Posts from April 2005

Linking In

I’ve been a LinkedIn member since late 2003.

LinkedIn is a service that allows you to post your bio/resume on the web and link to other professionals who are also on the service.

I have always been intrigued by the potential of the service but until recently the only time I used it was to accept or reject requests to link to me.  At one point over a year ago, I became frustrated by the amount of LinkedIn spam I was getting and posted on my frustration.  Reid Hoffman, LinkedIn’s CEO, commented on my post and promised some new protections to reduce LinkedIn spam.  He lived up to his promises and while I still get spammed, its not as frequent or as annoying as it once was.

Slowly but surely my network on LinkedIn has expanded.  I have been very strict about who I let into my network and I reject or ignore most of the requests.  But even so, I still have 49 connections, all with people I know well and respect.

So what changed?  Well we hired Charlie.  And we asked him to find some "off list" reference checks on a company we were looking at.  He went into LinkedIn and came back with a bunch of people we knew that we could call.  That blew me away. I am a huge fan of "off list" reference checks, particularly where we have a relationship that we can leverage into a candid conversation.

Then we wanted to help one of our companies do some hiring in a senior position.  Again, Charlie suggested LinkedIn. Within 10 minutes, he’d identified some really high quality candidates via LinkedIn.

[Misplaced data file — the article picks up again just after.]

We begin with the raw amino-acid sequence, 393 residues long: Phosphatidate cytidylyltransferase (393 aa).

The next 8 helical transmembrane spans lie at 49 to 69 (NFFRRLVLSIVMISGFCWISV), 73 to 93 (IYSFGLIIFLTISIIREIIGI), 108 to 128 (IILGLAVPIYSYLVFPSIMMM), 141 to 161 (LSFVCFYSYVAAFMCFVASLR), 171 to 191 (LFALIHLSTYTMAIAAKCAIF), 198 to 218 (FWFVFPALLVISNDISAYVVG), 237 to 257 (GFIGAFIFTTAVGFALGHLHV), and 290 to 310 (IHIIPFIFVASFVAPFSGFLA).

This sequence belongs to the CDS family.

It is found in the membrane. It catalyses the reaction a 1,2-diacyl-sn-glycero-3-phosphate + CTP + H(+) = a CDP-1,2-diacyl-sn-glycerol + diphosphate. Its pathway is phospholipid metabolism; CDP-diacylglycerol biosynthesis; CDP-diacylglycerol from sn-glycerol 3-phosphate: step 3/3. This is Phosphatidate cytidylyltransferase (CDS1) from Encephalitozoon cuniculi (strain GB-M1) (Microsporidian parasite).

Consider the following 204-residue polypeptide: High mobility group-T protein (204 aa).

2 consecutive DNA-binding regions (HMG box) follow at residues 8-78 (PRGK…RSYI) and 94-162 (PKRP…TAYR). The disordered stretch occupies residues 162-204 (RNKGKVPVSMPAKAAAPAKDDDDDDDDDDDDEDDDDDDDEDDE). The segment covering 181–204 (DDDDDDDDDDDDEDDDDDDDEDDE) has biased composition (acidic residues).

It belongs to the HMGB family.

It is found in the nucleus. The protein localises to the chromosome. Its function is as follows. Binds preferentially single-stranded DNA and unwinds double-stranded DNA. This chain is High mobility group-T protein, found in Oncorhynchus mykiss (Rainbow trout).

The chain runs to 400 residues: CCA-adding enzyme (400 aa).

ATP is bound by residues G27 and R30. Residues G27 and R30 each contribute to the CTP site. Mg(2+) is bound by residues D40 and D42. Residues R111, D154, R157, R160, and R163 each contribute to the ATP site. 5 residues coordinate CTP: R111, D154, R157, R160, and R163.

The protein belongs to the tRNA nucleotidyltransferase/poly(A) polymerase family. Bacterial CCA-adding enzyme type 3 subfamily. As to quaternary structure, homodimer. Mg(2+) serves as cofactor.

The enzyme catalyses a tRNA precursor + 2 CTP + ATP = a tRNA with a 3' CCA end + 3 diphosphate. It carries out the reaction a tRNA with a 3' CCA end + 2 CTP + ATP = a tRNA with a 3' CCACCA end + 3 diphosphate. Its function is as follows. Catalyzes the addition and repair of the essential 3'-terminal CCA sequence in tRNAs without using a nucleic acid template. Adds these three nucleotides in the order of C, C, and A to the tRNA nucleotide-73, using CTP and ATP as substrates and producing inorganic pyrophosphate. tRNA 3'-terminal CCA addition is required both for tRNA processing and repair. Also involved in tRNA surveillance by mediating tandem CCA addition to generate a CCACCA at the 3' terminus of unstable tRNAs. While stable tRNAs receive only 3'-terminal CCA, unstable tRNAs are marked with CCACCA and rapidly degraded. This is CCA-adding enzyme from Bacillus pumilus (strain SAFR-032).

So that got me thinking. What LinkedIn has built is this huge resume/bio database of high level professionals in the IT, Media, and Telecom sectors.  And connected everyone inside the database.  If you think of it in that way, its amazing what you can accomplish with it.

So we are big fans of LinkedIn now.  We are using it all the time for due diligence, hiring, contacts, relationships, etc.  Networking is one of the most important factors in deal sourcing and due diligence and LinkedIn is helping us do that.

If you are a LinkedIn member who never uses it (like I was), I suggest you give it a shot. And if you aren’t a LinkedIn member but do a lot of networking for your job, I suggest you become a member.

Now, in all of this activity we have been doing, we have never done anything that makes money for LinkedIn so I suspect they are still working on monetizing this vast database they’ve built. That is their challenge and I suspect they are up to it.  But for us, it has become a great tool.

#VC & Technology

Comment Policy

This is my blog.  It is my thoughts, my links, and my work.

I have the right to do anything I want on this blog.

Generally speaking, I leave all the comments up with the exception of comment spam and blatantly offensive stuff.

But tonite, I deleted a comment from a person who posted a comment with a misleading name.

They used the name of a company that was mentioned on my blog.  A company that I respect.  They insinuated that they were from that company and the comment represented the thoughts of that company.  The CEO of that company asked that I take it down and I did.

If you want to leave a critical comment, that’s fine.

if you don’t like something I say, please say so.

But don’t hide behind some other company, person, or name.  Do it in your own name or some consistent handle.  I may not like what Hector has to say, but he’s consistent and he’s not hiding behind any fake name.  I respect what he has to say even though I don’t agree with it.